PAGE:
In the 19th century, a curious phenomenon stumped European bird watchers and zoologists. Why did some species of birds disappear and then reappear every year? People back then had no way to track birds as they traveled long distances, so they had to come to their own conclusions.
Brown-headed Cowbirds love cows. True to their name, they can often be found alongside herds of cattle or horses, eating insects that much larger animals flush from the grass. Historically, Brown-headed Cowbirds followed bison herds across the Great Plains, but the spread of livestock farming has expanded their range across North America.
A few years ago, while I was at the dentist’s, I looked out the window and saw a welcome distraction: a Northern Mockingbird landed on a telephone pole, jumped a few feet in the air, and then gracefully fluttered back down. It repeated this behavior for several minutes.
The Spotted Owl just can’t get a break. Endemic to old-growth forests in the Pacific North west, the endangered owl’s population was already declining due to deforestation, but now they have been forced to accommodate an inconsiderate guest: Barred Owls. Native to the eastern half of North America, the Barred Owl’s territory has been expanding westward since the turn of the last century.
This past February, a very unusual Northern Cardinal was spotted in Erie, Pennsylvania. Its right side is brilliantly red, while its left side is a modest brown, with both sides perfectly split down the middle. The reason for the color split is remarkable; the left side is biologically female, while the right side is biologically male. Genetically, the two halves are as closely related as brother and sister.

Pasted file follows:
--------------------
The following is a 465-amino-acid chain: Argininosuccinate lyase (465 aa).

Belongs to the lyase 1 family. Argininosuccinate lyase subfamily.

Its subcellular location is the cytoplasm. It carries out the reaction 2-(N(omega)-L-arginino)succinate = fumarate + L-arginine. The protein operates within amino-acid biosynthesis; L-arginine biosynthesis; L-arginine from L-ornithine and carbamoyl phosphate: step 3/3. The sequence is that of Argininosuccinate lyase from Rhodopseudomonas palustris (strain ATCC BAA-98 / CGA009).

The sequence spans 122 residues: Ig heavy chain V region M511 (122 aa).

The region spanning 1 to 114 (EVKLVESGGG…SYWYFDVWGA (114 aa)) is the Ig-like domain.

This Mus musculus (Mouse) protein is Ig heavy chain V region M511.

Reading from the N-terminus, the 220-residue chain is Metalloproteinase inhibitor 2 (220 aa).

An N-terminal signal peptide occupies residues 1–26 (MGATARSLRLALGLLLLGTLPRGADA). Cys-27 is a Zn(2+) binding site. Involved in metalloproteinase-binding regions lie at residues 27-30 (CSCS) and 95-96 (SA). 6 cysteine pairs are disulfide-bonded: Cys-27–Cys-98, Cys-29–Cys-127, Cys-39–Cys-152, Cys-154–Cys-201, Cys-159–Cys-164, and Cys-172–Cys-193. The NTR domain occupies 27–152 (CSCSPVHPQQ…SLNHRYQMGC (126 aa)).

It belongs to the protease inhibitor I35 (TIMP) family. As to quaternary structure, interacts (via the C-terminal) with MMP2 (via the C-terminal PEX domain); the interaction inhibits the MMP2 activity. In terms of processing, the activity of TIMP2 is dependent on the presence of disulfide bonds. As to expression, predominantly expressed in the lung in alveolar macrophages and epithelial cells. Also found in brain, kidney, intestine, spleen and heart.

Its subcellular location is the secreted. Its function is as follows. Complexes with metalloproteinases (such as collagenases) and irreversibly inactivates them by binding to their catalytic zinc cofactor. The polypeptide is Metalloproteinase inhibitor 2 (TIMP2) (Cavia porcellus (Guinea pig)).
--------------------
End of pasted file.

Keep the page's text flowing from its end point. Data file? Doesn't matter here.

Project FeederWatch is the easiest citizen science you will ever do! From the comfort of your home, you simply count the winter birds that visit your feeders and report your data to Cornell Lab of Ornithology.
Join Phil Silas, the Manassas-Bull Run Christmas Bird Count compiler, to learn about this long-running citizen science bird survey. Phil will cover its purpose, and scope, explain how we organize our CBC and show where the data goes and how it is used.
**WAIT LIST ONLY!** With over 1,900 avian species—more than any other country in the world—Colombia is a birder’s paradise waiting to be discovered. This 10-day program focuses on the highlights of the Central Andes region, famed for its high level of species diversity, including the Nevado del Ruiz, Rio Blanco Reserve, and Otún Quimbaya Fauna and Flora Sanctuary.
On September 22, ASNV awarded James (Jim) Waggener National Audubon Society’s prestigious Great Egret Award in recognition of his outstanding citizen science contribution. Jim is only the second person from ASNV to receive this award.
The Big Sit! is like a Big Day or a bird-a-thon—participants tally bird species seen or heard within a given time period. It’s called the Big Sit for a good reason—it’s like a tailgate party for birders. Bring a chair and your binoculars. Snacks will be provided.
This year’s annual Audubon Photography Awards contest attracted 2,253 entrants from throughout the U.S. and Canada. Kathrin (“Kathy”) Swoboda, of Vienna, VA, won the grand prize for her photo of a Red-winged Blackbird seeming to blow smoke rings. Kathy is an amateur photographer who started photographing birds about seven years ago in her backyard, which is beside a park.